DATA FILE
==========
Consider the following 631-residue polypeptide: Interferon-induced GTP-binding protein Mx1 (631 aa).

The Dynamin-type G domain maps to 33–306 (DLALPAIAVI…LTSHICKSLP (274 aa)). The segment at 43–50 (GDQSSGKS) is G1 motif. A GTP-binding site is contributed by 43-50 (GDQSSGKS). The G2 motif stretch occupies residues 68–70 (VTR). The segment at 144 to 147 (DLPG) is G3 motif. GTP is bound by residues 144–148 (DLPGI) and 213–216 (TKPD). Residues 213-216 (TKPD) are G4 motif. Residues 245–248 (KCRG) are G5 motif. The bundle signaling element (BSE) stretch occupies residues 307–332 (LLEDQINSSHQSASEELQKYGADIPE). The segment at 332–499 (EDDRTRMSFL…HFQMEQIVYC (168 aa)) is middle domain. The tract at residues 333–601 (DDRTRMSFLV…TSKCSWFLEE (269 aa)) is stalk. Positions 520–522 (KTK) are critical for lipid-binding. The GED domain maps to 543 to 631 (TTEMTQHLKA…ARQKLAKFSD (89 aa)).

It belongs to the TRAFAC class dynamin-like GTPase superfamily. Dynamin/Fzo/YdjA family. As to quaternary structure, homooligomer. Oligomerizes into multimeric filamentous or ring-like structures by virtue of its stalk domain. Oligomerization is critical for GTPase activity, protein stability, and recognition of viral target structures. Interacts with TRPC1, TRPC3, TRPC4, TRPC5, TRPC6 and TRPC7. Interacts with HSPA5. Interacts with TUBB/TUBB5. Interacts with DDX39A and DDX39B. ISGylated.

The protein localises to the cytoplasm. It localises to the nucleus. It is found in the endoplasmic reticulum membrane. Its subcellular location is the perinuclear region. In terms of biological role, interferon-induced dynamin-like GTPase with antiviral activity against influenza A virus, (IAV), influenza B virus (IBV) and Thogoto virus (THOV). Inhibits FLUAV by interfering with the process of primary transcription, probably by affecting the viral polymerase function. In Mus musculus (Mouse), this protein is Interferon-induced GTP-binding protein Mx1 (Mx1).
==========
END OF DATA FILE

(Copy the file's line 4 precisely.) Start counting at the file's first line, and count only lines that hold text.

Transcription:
The protein localises to the cytoplasm. It localises to the nucleus. It is found in the endoplasmic reticulum membrane. Its subcellular location is the perinuclear region. In terms of biological role, interferon-induced dynamin-like GTPase with antiviral activity against influenza A virus, (IAV), influenza B virus (IBV) and Thogoto virus (THOV). Inhibits FLUAV by interfering with the process of primary transcription, probably by affecting the viral polymerase function. In Mus musculus (Mouse), this protein is Interferon-induced GTP-binding protein Mx1 (Mx1).